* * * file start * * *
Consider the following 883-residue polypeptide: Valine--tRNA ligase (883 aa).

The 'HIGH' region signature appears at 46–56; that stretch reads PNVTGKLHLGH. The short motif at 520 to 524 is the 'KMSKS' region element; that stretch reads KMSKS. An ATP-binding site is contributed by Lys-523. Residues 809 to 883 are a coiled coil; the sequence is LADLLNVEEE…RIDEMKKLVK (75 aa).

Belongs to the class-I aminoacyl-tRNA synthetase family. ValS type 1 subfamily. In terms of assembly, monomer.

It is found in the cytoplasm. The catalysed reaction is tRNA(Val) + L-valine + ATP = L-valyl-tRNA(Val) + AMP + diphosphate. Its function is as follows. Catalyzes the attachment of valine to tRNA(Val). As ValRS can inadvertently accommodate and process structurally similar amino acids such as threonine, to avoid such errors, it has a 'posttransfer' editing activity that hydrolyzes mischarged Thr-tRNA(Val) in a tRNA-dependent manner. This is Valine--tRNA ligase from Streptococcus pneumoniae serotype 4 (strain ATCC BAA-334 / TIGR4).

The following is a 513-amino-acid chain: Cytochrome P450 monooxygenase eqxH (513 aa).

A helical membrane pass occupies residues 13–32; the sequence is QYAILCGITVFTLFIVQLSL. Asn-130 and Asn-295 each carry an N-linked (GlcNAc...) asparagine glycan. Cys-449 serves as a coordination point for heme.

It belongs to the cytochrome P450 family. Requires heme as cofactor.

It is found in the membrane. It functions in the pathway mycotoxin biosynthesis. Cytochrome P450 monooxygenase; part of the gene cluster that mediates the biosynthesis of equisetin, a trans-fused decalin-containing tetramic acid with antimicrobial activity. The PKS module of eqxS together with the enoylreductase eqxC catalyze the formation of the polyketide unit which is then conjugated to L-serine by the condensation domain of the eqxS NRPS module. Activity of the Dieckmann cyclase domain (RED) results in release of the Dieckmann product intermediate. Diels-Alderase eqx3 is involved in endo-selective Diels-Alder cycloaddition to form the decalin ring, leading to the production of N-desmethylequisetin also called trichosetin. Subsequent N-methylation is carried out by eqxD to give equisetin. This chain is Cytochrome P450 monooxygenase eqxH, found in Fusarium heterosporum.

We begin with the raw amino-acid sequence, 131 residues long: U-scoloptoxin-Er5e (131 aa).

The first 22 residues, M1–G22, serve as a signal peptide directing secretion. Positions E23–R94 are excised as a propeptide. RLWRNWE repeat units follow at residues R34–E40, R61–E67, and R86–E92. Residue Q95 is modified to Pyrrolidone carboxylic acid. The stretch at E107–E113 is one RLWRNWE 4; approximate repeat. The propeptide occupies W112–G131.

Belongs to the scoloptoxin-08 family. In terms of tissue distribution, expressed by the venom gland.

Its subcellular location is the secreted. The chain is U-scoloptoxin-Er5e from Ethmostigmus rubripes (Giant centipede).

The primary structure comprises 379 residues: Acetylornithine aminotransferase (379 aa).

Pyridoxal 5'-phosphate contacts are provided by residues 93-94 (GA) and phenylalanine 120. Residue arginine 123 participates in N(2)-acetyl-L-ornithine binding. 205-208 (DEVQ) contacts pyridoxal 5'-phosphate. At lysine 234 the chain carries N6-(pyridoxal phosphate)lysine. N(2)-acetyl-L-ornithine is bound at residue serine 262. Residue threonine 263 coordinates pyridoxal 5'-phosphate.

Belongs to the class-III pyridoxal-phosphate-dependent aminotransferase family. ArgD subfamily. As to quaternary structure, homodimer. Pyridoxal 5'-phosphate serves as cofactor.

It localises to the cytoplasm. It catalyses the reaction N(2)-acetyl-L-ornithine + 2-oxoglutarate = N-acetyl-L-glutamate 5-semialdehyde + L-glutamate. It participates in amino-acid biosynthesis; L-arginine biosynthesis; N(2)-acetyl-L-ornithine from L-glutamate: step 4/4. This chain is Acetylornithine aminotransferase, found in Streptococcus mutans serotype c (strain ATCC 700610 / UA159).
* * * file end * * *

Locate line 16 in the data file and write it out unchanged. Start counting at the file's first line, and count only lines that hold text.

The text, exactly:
It localises to the cytoplasm. It catalyses the reaction N(2)-acetyl-L-ornithine + 2-oxoglutarate = N-acetyl-L-glutamate 5-semialdehyde + L-glutamate. It participates in amino-acid biosynthesis; L-arginine biosynthesis; N(2)-acetyl-L-ornithine from L-glutamate: step 4/4. This chain is Acetylornithine aminotransferase, found in Streptococcus mutans serotype c (strain ATCC 700610 / UA159).